So what does Brooks get right?

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Copyright Contraction

by John Holbo on March 12, 2006

I have a question for lawyers. Would it be possible simply to repeal copyright extension? Could Congress just repeal the Copyright Extension Act of 1998, for example, placing many works in the public domain with a stroke – and letting the mouse out of jail, etc.?

The main concern is that repeal would be a ‘taking’, under the 5th Amendment: “nor shall private property be taken for public use, without just compensation.” This would make such a repeal prohibitively expensive. But would it be a taking? That’s what I’m asking. What are the precedents in this area? I’ll spare you my untutored, a priori thoughts about this question. But I would like to focus the question a bit more, if I may. The relevant bit from Article I is brief to a fault (or virtue, as you like): “To promote the progress of science and useful arts, by securing for limited times to authors and inventors the exclusive right to their respective writings and discoveries.” I realize that giving people rights – especially rights they can sell – amounts to giving them a kind of property. But Congress can always legislate to provide benefits, ergo rights to benefits, that can later be repealed. Is copyright different? I am curious what precedent there is. One (very legally naive) argument against the ‘takings’ reading would be this: if copyright is regular old property, copyright extension – which deprives the public of its property – is a taking. The right to copy, which I am going to get in 20 years is already my property, just like a trust fund that will only starting paying out in 20 years is already my property. Since apparently taking this from the public isn’t a legal taking, copyright isn’t regular old property, and repealing copyright wouldn’t be a taking. I realize this is dubious.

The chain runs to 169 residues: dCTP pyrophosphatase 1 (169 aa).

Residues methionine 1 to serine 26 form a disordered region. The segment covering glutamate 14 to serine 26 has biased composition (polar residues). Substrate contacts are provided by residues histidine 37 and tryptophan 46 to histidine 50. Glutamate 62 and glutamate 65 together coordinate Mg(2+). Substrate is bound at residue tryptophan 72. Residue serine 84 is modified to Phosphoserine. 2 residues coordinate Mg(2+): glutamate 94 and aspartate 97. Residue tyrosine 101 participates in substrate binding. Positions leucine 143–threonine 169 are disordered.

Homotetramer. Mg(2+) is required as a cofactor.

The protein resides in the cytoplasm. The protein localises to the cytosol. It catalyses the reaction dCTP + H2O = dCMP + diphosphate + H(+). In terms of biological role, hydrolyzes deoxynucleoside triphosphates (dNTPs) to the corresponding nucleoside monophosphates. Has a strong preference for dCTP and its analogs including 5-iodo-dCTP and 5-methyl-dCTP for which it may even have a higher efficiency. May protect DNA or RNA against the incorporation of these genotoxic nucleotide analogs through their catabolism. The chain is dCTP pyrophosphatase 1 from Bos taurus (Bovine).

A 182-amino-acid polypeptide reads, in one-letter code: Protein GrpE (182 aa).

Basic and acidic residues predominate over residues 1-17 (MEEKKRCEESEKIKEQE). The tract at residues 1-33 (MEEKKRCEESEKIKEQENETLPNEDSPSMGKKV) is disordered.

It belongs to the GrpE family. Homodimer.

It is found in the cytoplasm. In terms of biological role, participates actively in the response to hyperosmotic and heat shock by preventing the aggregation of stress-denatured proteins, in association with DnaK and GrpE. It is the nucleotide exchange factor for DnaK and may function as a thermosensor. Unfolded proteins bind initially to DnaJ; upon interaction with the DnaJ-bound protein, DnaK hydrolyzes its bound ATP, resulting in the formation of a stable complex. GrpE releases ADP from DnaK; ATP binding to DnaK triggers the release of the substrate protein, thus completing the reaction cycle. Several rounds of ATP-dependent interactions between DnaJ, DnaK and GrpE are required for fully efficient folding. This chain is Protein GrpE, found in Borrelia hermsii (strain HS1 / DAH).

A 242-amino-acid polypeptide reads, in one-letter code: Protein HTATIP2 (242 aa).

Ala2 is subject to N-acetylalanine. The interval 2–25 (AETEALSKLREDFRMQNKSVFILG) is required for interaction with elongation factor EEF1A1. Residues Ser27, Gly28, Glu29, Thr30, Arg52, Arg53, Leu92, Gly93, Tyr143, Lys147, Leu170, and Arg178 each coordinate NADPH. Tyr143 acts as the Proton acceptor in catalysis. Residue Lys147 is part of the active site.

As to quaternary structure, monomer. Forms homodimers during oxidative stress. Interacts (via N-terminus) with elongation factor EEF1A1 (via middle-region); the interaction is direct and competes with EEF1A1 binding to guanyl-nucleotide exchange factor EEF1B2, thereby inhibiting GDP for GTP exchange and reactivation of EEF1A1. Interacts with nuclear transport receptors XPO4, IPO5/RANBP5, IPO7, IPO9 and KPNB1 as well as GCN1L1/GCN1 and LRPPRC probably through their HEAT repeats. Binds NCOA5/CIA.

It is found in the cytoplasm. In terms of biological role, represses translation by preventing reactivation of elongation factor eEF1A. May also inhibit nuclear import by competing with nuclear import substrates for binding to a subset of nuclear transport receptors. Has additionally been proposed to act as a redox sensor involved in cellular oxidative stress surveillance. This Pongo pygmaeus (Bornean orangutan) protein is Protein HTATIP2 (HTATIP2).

I also realize the argument could be made that it would be imprudent of Congress to extend copyright, then turn around and contract it. Such inconsistent shenanigans would deprive copyright holders of confidence. But no one denies that Congress has the right to make some dumb laws. (The Copyright Extension Act of 1998, for example.) Let’s just discuss whether it would be strictly possible to contract copyright without compensation to holders.

Milosevic is dead. Hooray?*

by John Quiggin on March 12, 2006

Like John Howard, I won’t be shedding any tears over Slobodan Milosevic, whose death in prison, apparently from natural causes, has been announced.

An obvious question raised by his death is whether (and how) his trial on a variety of war crimes charges could have been accelerated. The fact that he will never be properly convicted is certainly unfortunate. Even if it would have had no short run impact on opinion among Serbian nationalists, it would have helped to set the historical record straight. Milosevic’s death increases the urgency of capturing his main instruments, Mladic and Karadzic, whose connection to the crimes of the Bosnian war is more immediate, and whose trial could drive home the evil of Milosevic’s policies.

Still, the long, and now abortive, trial in The Hague is better than the alternative on offer in Baghdad, where Saddam Hussein, whose wars cost millions of lives, is being tried, and may be executed, for a comparatively minor crime, but one which is politically convenient for the purposes of victors’ justice.

* An adaption of the headline of the Sydney Telegraph on the good news of 5 March 1953.